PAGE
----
To determine the prevalence of insomnia and posttraumatic brain injury (TBI) fatigue (PTBIF) in individuals with moderate to severe TBI, to explore the relationship between PTBIF and insomnia and their association with outcomes.
Five National Institute of Disability and Rehabilitation Research TBI Model Systems.
Three hundred thirty-four individuals with TBI who completed 1-year (n = 213) or 2-year (n = 121) follow-up interviews between 2008 and 2012.
Insomnia occurred in 11% to 24% and PTBIF in 33% to 44% of the individuals. Insomnia and fatigue were both related to sleep disturbance, sleep hygiene, satisfaction with life, anxiety, and depression. PTBIF was associated with greater disability and sleepiness. Insomnia without fatigue was rare (2%-3%) but PTBIF without insomnia occurred in 21% to 23% of the individuals. Comorbidity occurred in 9% to 22% of the individuals.
Although PTBIF and insomnia are closely related and both associated with poorer quality of life, they are affected independently by a variety of factors, especially psychopathology and sleep quality. A majority of individuals with PTBIF do not have insomnia; and PTBIF appears to be related to disability severity and daytime sleepiness, where insomnia is not. Demographic and injury variables are not strong predictors of insomnia or PTBIF.
Mount Sinai School of Medicine, New York, New York (Drs Cantor, Dijkers, Gordon, and Spielman and Mr Nguyen); Rusk Institute for Rehabilitation Medicine, NYU Langone School of Medicine, New York, New York (Dr Bushnik); Johnson Rehabilitation Institute, Edison, New Jersey (Dr Cicerone), Carolinas Rehabilitation, Charlotte, North Carolina (Dr Hammond); Indiana University School of Medicine, Indianapolis (Dr Hammond); Santa Clara Valley Medical Center, Rehabilitation Research Center, San Jose, California (Drs Bushnik and Kolakowsky-Hayner); Kessler Foundation Research Center, West Orange, New Jersey (Dr Lequerica); and University of Medicine and Dentistry of New Jersey, Newwark, New Jersey (Dr Lequerica).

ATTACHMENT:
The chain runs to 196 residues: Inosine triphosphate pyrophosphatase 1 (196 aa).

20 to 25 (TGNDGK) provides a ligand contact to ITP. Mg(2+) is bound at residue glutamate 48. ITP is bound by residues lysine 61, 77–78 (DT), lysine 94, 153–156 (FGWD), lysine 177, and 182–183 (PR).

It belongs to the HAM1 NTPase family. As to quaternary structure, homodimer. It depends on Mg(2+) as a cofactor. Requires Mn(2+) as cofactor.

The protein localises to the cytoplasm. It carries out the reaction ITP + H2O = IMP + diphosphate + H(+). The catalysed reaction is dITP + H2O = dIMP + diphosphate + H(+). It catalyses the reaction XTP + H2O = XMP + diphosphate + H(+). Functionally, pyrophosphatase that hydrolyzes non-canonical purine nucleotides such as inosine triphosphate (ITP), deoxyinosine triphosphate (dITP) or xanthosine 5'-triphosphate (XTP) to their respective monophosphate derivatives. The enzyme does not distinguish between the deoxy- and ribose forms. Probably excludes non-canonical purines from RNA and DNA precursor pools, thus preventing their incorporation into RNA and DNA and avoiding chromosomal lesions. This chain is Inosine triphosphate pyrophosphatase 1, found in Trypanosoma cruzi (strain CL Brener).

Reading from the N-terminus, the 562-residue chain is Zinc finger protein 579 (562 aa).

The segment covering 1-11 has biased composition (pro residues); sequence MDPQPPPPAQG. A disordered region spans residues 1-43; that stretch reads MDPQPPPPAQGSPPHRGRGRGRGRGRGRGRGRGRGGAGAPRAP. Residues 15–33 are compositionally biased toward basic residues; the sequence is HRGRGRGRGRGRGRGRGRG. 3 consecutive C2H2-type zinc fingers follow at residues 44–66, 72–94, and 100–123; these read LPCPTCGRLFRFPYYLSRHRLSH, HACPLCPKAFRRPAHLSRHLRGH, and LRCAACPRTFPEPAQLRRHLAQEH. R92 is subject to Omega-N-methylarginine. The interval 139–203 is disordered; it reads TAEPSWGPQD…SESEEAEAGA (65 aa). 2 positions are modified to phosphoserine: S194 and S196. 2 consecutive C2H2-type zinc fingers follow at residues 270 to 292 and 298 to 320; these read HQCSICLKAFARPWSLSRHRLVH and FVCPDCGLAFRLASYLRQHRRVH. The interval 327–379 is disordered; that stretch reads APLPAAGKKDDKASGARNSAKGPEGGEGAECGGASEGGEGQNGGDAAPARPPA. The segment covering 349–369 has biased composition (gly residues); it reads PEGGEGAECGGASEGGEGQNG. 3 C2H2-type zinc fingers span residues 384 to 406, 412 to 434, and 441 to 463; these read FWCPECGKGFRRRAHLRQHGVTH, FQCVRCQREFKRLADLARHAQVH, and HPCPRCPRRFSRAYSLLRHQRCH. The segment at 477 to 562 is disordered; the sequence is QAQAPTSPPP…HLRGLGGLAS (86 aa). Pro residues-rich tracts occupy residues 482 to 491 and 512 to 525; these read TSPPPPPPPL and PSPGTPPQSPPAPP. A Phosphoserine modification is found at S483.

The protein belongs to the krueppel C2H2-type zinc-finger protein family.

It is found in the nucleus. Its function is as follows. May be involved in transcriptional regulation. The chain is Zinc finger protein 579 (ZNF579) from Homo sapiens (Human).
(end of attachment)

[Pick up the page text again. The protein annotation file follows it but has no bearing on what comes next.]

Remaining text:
Corresponding Author: Joshua B. Cantor, PhD, ABPP, Department of Rehabilitation Medicine, Mount Sinai School of Medicine, One Gustave L. Levy Place, Box 1240, New York, NY 10029 (firstname.lastname@example.org).
This research was funded by National Institute on Disability and Rehabilitation Research grants H133A070033, H133A070038, H133A070042, H133A070037, and H133A070030 and carried out by Traumatic Brain Injury Model Systems Centers. The authors thank all the data collectors and participants in this research for their time and effort.
The authors declare no conflicts of interest.